Nontobeko Sibisi, in a public letter to colleagues, lashed out at eNCA management, saying a sub editor told her that her story on Africa Day will not be broadcast and was dumped because she appears in it with a doek.
eNCA's shocking self-censoring ironically comes less than a week after eNCA's editor-in-chief Anton Harber slammed the SABC's decision to self-censor public protest coverage and said that people have a right to the full story. "We need to respect the intelligence of our audience and viewers," said Anton Harber.
Trend wise, Nontobeko Sibisi's letter interestingly comes, and continues, the new trend where news channel staff - some at eNCA over the past few months and several more occuring at Infinity Media's Gupta-owned ANN7 (DStv 405) - have berated their bosses over bad management decisions in letters that become public and damage the news channels' brands and reputations.
Nontobeko Sibisi's open letter is the latest in a string of incidents that's shedding a light on some of the persistent staff acrimony behind the scenes at eNCA where an ongoing atmosphere of unhappiness persists since eNCA's dramatic downsizing and staff exodus started just over a year ago.
In May Afrikaans reporters at eNCA for the eNuus service done for kykNET (DStv 144) resigned amidst claims of alleged bullying by a superior in the newsroom. Two are now going to return and the executive has been moved away with Freek Robinson taking over as acting head.
Over several years, and a continuing occurence on the channel, eNCA reporters have often embedded and made themselves part of the story - sometimes too much a part - with reporters who have appeared in a speedo while another even dangled and draped a snake around her.
With many more examples that exist in the eNCA video archives, Nontobeko Sibisi (known for her "Nonto Cam" stylistic add-on graphics in some of her filed stories) appearing with a head covering, had her story canned because her on-air look apparently went too far for eNCA bosses.
In February this year, a now fired eNCA technical director, also slammed eNCA and one of the allegations that the Communication Workers Union (CWU) made in Modise Morobane's case was that "black reporters are not allowed to wear 'doeks' or African head scarves on-air" at eNCA.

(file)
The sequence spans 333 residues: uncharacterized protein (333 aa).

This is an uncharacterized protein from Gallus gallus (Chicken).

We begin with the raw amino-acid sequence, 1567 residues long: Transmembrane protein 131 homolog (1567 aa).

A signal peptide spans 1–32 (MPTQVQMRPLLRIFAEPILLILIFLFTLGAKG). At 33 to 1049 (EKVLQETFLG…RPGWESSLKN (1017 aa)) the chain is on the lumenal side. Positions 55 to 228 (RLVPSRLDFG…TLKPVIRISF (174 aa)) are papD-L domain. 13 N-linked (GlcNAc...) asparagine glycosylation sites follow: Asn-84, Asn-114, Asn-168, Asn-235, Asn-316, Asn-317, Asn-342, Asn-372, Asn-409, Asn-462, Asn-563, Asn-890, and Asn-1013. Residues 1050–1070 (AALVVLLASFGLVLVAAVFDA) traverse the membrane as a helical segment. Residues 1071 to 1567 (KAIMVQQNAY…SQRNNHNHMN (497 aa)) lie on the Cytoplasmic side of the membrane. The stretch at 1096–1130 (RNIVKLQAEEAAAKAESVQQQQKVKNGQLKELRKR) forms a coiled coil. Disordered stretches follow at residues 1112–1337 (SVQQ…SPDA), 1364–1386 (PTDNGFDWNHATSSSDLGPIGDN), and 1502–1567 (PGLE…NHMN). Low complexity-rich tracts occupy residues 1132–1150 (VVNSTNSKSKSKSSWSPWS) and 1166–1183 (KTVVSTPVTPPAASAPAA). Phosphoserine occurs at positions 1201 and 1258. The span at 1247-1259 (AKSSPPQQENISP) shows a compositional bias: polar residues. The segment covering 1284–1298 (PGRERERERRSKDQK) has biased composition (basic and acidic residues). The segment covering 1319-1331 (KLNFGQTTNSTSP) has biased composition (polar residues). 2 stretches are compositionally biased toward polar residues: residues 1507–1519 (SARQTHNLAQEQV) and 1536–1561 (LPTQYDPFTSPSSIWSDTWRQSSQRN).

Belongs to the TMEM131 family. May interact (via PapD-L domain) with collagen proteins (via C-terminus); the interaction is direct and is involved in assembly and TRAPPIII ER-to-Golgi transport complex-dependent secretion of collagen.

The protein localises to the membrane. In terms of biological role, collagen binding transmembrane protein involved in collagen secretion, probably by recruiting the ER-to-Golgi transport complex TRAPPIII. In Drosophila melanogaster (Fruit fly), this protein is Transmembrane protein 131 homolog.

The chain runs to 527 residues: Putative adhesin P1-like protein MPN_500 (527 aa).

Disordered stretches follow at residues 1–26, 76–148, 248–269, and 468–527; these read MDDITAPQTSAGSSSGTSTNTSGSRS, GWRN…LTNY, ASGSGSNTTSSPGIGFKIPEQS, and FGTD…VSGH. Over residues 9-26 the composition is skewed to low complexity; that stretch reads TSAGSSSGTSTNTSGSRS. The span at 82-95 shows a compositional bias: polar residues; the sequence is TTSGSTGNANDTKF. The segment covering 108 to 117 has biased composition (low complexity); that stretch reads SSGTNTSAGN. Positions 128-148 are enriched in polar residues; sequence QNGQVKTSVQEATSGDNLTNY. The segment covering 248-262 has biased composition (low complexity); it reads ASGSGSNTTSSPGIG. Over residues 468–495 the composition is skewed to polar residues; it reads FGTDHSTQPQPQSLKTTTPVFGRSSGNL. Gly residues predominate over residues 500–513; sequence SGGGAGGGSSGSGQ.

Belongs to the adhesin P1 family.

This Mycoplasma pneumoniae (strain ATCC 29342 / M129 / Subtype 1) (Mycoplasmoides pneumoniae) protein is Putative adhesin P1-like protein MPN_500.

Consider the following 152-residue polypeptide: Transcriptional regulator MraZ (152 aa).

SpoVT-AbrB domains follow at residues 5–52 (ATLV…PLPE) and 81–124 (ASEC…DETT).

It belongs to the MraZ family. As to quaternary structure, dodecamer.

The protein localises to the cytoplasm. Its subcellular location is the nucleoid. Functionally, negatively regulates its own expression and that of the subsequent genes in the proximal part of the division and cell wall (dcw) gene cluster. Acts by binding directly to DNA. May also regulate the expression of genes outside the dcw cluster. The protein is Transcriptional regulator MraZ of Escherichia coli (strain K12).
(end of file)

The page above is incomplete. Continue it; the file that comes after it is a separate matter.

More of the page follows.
Nontobeko Sibisi slams eNCA for the "unjustifiable unjustice that happened to me in this [eNCA] newsroom", saying "because of 9 seconds of an about three minute piece I appear wearing a doek - the story was taken off air without my knowledge."
"I was informed of this decision by a sub editor in passing."
In the story Nontobeko Sibisi interviewed musicians from South Africa, Nigeria and Zimbabwe for Africa Day.
In the scathing letter Nontobeko Sibisi puts eNCA on public blast, slamming the news channel where she works for its alleged "lack of communication and the unprofessional channels taken" and as a place where wearing a head covering is "offensive enough to warrant a story being taken off air without any clear communicated justification".
"Some of us have been half naked on TV, in PJs, gowns, ballet tutu's, speedos, boxing gear, all fitting to a particular context – yet somehow a doek was offensive enough during a very significant and celebratory day and month in our continent," wrote Nontobeko Sibisi.
"There is unfairness, unprofessionalism, inconsistent application of the 'rules', an intentional lack of communication and and unjustifiable recourse."
"Personally this is one of the most shocking and gravely disappointing actions I've experienced at eNCA, during African celebrations - it's discomforting to watch happening in a country like ours, in an 'eFamily' newsroom, that 'encourages cultural diversity' ".
Nontobeko Sibisi said she found the incident "highly offensive" and wanted to "put it out there because this could happen to anyone and I genuinely believe we need all need to have serious, frank and open and transparent conversations".
eNCA reporter Phakamile Hlubi who herself appeared with a snake once said: "I'm appalled. This is completely unacceptable. eNCA's style guide is unAfrican and in my view unconstitutional. It needs to be rewritten".
"You can't tell me that in a country where respect for culture and religion is paramount in the constitution, an organisation can adopt a clothing policy that violates these rights".
TVwithThinus asked eNCA for comment late on Tuesday night.
Anton Harber, eNCA editor-in-chief says: "Having watched the insert, I have no problem with the headgear Nontobeko wore for her Africa Day piece".
"When I recently arrived at eNCA, one of the first things raised with me was a concern that our policy in this regard needed to be reviewed and updated".
"Our policy is a conventional television channel policy which discourages all kinds of headgear, including scarfs, alice bands, large ear-rings etc. It is clear that there are strong views on this among our staff and we have started a process to review the policy to embrace our country's diversity and the principles of our Constitution, and to give clarity on what is appropriate on air".